Postmodern literature

‘a flatness or depthlessness…—perhaps the supreme formal feature of all the
postmodernisms’ (p. 60);
• a waning of affect, or feeling, linked to the (alleged) loss of discrete subjectivity,
(p. 61) and
• the replacement of affect (especially alienated angst) by ‘a peculiar kind of
euphoria’ coupled with a loss of memory (p. 64);3
• the end of personal, unique style and a sense of history itself, and their
replacement by pastiche (not parody, but the transcoding of modernist idiolects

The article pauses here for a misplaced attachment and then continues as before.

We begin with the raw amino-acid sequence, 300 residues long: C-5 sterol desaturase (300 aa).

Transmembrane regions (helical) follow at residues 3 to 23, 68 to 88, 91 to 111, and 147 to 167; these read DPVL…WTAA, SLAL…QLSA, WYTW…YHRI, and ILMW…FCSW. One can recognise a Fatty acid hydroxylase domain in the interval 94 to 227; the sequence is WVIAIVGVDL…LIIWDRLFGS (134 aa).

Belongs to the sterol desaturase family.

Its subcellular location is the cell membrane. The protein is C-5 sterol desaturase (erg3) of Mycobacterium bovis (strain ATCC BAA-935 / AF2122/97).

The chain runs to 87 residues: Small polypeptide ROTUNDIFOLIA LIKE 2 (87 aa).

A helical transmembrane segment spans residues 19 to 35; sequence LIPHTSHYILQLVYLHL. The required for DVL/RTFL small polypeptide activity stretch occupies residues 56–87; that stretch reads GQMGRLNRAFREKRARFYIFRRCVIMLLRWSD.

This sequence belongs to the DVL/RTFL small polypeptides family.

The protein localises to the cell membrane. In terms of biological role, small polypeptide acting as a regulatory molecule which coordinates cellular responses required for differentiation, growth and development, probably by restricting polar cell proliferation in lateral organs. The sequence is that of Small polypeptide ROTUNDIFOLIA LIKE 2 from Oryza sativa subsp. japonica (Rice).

into jargon, badges and other decorative codes) and nostalgia (pp. 64–5);
• the fragmentation of artistic texts after the model of schizophrenic écriture,
which takes the form especially of collage governed by ‘differentiation rather
than unification’ (pp. 71–6);4
• and most of all, the ‘hysterical sublime’, a theme developed in Lyotard, in
which the ‘other’ of human life surpasses our power to represent it and pitches
us into a sort of Gothic rapture (pp. 76 ff.).

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